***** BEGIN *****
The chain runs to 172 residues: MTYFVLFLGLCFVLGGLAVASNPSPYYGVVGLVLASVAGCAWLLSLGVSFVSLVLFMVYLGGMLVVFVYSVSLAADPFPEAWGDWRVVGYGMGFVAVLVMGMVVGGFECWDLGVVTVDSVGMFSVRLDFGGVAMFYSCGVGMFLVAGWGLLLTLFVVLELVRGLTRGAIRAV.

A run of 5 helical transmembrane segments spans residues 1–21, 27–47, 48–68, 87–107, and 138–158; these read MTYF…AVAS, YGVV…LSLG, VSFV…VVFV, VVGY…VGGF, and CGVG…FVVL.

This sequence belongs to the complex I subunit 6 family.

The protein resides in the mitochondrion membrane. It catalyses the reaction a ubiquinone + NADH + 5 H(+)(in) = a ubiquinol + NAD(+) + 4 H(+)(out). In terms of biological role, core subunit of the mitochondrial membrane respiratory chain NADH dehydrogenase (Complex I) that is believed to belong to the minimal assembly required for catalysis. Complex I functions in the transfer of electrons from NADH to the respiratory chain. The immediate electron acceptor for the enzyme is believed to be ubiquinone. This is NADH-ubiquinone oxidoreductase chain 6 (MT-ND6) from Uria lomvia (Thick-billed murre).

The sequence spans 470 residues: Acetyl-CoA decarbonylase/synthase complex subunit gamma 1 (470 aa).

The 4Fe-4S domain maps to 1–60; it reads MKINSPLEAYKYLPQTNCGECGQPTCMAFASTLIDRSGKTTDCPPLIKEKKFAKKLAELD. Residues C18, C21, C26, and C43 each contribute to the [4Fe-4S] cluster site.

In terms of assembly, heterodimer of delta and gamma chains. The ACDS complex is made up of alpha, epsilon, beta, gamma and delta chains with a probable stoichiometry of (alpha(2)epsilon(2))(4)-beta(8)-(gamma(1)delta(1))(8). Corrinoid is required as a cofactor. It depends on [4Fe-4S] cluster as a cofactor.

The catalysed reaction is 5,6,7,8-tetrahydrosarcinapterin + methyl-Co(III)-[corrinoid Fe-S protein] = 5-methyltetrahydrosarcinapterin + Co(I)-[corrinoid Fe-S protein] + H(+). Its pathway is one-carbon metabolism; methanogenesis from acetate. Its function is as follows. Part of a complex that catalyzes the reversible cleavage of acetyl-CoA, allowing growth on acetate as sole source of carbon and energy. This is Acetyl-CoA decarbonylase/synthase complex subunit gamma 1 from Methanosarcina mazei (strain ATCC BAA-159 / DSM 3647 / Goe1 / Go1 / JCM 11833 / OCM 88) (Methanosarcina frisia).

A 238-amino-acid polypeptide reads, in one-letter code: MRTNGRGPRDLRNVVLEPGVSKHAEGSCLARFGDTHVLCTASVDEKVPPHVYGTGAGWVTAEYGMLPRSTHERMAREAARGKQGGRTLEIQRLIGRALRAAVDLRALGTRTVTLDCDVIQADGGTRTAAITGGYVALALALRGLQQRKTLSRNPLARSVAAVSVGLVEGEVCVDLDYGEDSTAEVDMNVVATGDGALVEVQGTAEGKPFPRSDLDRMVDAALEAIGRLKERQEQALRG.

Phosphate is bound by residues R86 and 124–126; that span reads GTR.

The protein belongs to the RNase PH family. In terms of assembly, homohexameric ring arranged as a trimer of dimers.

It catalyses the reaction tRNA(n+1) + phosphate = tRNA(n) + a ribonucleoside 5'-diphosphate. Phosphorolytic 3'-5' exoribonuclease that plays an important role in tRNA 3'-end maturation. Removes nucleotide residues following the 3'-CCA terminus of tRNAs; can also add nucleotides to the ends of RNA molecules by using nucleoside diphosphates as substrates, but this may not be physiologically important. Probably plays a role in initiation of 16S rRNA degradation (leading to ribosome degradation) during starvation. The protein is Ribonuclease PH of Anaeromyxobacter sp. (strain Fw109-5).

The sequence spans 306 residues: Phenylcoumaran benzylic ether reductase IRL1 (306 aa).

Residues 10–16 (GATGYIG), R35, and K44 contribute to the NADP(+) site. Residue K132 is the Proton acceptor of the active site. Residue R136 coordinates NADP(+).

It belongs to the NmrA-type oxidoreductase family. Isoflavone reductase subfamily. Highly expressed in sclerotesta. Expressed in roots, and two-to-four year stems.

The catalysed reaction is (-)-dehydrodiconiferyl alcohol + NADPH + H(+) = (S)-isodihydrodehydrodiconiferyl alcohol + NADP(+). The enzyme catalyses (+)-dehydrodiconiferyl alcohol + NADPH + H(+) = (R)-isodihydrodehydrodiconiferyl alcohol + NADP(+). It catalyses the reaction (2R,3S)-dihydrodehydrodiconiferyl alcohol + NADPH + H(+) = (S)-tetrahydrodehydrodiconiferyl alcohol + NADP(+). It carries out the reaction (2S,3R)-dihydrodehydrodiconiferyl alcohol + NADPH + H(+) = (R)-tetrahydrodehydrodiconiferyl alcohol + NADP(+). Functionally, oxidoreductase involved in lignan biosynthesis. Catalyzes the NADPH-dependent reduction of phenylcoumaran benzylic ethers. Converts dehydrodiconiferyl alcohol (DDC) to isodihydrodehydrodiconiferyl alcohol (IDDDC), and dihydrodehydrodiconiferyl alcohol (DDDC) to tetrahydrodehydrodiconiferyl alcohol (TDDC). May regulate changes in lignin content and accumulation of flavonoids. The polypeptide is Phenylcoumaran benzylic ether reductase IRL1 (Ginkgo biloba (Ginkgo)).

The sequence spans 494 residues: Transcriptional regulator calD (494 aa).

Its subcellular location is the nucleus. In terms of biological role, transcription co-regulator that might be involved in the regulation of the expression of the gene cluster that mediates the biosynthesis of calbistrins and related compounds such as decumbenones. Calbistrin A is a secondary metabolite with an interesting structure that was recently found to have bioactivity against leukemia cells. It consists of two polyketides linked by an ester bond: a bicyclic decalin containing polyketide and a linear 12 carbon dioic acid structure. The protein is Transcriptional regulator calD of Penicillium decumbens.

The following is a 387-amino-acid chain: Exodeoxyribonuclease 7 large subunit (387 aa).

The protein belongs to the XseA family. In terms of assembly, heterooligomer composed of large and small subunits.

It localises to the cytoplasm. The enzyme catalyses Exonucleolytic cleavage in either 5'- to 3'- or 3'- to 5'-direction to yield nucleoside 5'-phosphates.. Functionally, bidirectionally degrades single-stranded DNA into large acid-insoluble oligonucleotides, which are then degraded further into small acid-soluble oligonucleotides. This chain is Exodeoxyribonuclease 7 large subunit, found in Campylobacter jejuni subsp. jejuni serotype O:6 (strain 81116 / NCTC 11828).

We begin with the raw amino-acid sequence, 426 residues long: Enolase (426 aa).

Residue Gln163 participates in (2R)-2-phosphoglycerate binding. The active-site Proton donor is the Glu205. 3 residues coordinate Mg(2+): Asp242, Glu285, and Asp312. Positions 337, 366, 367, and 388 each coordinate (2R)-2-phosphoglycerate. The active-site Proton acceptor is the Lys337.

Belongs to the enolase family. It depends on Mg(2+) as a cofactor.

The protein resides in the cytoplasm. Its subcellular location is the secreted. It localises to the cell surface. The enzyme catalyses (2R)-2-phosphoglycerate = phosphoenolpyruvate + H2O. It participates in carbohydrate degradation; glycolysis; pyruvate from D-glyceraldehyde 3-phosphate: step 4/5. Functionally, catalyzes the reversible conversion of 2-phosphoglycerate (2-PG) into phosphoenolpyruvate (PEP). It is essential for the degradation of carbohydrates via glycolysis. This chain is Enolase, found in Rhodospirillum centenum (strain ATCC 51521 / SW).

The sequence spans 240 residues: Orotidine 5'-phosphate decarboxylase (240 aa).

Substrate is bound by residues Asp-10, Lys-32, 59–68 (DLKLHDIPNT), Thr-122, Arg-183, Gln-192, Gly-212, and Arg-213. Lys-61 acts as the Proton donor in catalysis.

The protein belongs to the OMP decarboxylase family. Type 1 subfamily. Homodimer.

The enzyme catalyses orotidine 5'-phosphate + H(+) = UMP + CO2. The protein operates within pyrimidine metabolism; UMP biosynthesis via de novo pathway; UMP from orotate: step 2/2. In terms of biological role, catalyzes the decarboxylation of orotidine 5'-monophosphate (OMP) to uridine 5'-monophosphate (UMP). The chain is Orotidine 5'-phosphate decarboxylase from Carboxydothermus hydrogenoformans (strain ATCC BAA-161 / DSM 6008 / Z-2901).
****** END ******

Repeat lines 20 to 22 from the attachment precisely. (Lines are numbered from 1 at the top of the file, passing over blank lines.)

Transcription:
The protein belongs to the XseA family. In terms of assembly, heterooligomer composed of large and small subunits.

It localises to the cytoplasm. The enzyme catalyses Exonucleolytic cleavage in either 5'- to 3'- or 3'- to 5'-direction to yield nucleoside 5'-phosphates.. Functionally, bidirectionally degrades single-stranded DNA into large acid-insoluble oligonucleotides, which are then degraded further into small acid-soluble oligonucleotides. This chain is Exodeoxyribonuclease 7 large subunit, found in Campylobacter jejuni subsp. jejuni serotype O:6 (strain 81116 / NCTC 11828).

We begin with the raw amino-acid sequence, 426 residues long: Enolase (426 aa).